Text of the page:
Sarajevo Butmir Aerodrom is a nice place to visit, but you wouldn't want to live there, as SI's deputy picture editor, Therese A. Daubner, seemed to be doing for the past three weeks.
This is an article from the Feb. 27, 1984 issue
As on-the-scene overseer of our photographic operations during the Winter Olympics, Daubner had to track down—and talk through Yugoslav customs—more than 700 pounds of camera equipment. It had been sent weeks ahead of time, only to get hung up in what Daubner calls "a system unlike anything you've ever seen."
Thousands of pictures somehow had to be gotten quickly past police, customs and airport officials before the film could be sent to our New York offices. Daubner's ingenuity and persistence turned out to be the "somehow" we needed. Monitoring scheduled flights out of Yugoslav airports the week before the Games began, Daubner realized that she was not going to be able to rely on them to meet connecting planes to New York. So she turned to Plan B...and C...and D. Seven times she chartered jets to catch the London-New York Concorde. She hitched rides for film on four other chartered jets meeting the Concorde. Once she brought in a courier on a commercial flight from London, gave him dinner and the film and had him driven the eight hours to Belgrade to catch a flight back.
On Monday, Feb. 13, when U.S. skiers Debbie Armstrong and Christin Cooper finished one-two in the women's giant slalom, with our deadline fast approaching and bad weather wiping out the Concorde connection, Daubner and assistant managing editor Mark Mulvoy themselves made a mad dash to London. Alerted around 3:30 p.m. Sarajevo time that we would hold the presses, Daubner gathered up the skiing film shot an hour earlier and located and hired a Yugoslav jet. It took off two hours late and then flew into the wrong London airport, but she and Mulvoy dropped off the film for processing, grabbed a dinner of Kentucky Fried Chicken—their only option at midnight in the London suburb of Morden—edited more than 1,000 slides down to two pictures and had them bounced off a satellite to our New York office.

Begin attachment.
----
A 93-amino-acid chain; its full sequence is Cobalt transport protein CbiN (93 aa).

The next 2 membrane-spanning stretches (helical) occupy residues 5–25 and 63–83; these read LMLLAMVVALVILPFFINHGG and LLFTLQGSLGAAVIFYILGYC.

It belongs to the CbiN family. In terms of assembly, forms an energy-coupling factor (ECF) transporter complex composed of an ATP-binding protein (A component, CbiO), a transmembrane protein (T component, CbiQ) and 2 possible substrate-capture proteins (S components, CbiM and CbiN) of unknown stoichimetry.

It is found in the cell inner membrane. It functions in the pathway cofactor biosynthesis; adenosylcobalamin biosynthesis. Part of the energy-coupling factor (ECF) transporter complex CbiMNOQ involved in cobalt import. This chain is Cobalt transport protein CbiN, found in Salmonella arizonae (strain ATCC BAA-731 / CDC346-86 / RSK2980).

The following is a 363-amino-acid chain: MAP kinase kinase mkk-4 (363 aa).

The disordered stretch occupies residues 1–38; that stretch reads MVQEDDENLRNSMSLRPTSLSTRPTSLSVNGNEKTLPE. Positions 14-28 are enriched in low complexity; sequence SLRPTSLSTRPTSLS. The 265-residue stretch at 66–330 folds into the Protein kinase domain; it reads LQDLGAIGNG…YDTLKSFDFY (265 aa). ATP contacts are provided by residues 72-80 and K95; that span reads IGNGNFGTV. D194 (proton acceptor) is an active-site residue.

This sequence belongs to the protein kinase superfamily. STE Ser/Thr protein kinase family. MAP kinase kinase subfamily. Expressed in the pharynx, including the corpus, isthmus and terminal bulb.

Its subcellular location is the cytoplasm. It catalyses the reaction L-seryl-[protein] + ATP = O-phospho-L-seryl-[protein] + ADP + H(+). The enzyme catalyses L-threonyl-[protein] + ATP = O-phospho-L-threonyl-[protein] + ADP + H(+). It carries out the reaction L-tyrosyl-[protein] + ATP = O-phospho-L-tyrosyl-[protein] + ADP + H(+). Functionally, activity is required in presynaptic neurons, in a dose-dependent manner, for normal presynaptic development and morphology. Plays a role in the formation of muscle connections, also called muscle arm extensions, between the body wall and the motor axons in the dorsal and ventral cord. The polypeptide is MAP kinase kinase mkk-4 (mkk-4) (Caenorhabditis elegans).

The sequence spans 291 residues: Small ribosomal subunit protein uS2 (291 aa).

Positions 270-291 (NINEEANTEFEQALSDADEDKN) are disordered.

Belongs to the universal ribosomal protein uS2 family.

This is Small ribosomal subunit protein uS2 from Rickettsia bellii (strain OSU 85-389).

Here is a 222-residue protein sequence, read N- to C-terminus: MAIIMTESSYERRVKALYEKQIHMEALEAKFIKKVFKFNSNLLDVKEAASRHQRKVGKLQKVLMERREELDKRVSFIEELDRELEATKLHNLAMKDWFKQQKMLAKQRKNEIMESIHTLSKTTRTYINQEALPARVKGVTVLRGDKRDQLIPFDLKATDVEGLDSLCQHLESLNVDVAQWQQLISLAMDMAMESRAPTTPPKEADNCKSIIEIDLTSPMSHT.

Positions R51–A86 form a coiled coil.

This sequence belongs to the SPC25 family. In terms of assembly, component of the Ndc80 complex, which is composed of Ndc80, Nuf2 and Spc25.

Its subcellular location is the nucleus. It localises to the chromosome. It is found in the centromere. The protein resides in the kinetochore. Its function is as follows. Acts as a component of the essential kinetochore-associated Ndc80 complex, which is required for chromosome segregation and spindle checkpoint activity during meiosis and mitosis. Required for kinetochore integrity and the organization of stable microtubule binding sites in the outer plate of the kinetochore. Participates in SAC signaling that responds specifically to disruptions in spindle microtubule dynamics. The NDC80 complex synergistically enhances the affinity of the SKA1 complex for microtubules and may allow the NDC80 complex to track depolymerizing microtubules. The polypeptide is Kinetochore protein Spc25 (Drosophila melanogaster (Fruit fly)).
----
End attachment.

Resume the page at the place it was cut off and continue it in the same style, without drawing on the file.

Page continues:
By 4 p.m. Tuesday, Daubner was back in Sarajevo going over the schedule for shooting the following day's events and confirming plans to ship the next load of film. "Every night I went to the airport it was a whole new experience, because every night there was a whole new set of policemen," says Daubner. "One day we'd get through customs with no problem, but the next time they'd make it difficult." When Peter Ueberroth, president of the Los Angeles Olympic Organizing Committee, was to catch a ride on SI's charter, officials stopped and questioned Daubner three times between her hotel and the gate. That day the mammoth blizzard that wreaked havoc with the Olympic schedule also closed the Sarajevo airport—to everything but Daubner and her chartered Citation. Only the SI plane took off.